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Netanyahu Rejects Congressional Delegation Including Yarmuth

Despite receiving a warm reception from Congress recently, Israel Prime Minister Benjamin Netanyahu refused to meet with a U.S. delegation that included Congressman John Yarmuth, D-Ky., in a visit initiated by a liberal lobbying group.

The meeting was planned by J Street, a pro-Israel lobbying group that has been critical of the country’s settlement policies in the West Bank and advocates a two-state solution.

Yarmuth was joined by four other Democratic colleagues during the overseas trip this week, but says he doesn’t view Netanyahu’s decision to not meet with the delegation as a snub.

“I was asked today by a journalist if I was offended and I said I was not, I just considered it a missed opportunity for them and us,” says Yarmuth. “Also said I thought it would useful for Netanyahu to hear that while his reception in Congress was a reflection of broad support for Israel, it was not an endorsement of every Israeli government policy.”

From YNet News:

The organizers attempted to arrange meetings with Netanyahu ahead of time, however they were turned down due to alleged schedule conflicts.

Organizers claim this is an excuse, stating that the actual reason is due to Netanyahu’s government policy, which bans meetings with US legislators brought here by J Street.

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The foreign minister’s office stated that the delegation “did not submit a formal request but were only checking the possibility, and due to schedule conflicts the meeting was not held.”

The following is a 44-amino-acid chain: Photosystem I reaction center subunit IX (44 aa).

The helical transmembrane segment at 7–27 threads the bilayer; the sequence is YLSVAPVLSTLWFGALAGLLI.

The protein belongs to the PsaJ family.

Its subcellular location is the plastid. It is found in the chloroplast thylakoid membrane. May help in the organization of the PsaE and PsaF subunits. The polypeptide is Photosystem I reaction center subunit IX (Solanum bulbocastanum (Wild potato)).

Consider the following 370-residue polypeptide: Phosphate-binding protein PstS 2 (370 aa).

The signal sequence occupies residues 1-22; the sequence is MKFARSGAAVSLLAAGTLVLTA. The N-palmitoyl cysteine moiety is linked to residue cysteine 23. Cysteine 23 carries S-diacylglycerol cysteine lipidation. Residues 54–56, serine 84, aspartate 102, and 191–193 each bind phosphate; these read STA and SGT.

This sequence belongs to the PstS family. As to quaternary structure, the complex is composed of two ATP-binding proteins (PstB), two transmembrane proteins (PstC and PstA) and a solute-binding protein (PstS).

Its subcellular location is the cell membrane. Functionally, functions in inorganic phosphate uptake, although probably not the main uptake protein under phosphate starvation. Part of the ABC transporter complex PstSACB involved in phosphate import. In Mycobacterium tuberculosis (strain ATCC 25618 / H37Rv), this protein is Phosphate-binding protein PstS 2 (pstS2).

J Street has also endorsed President Barack Obama’s speech outlining a change to relations between Israel and Palestine, saying it represents a new diplomatic initiative. The foreign policy shift has been criticized as a betrayal to Israel by Mr. Obama’s opponents.

Though it won’t include a sitdown with Netanyahu, Yarmuth’s visit to the Middle East will reportedly include meetings with Egypt’s military leader and foreign minister, members of the Israeli parliament and with Palestinian Prime Minister Salam Fayyad.

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Special Coverage of President Obama’s Middle East Speech Today at 11:20

President Barack Obama will speak later this morning on the United States’ relationship with the Middle East, North Africa and the Muslim world.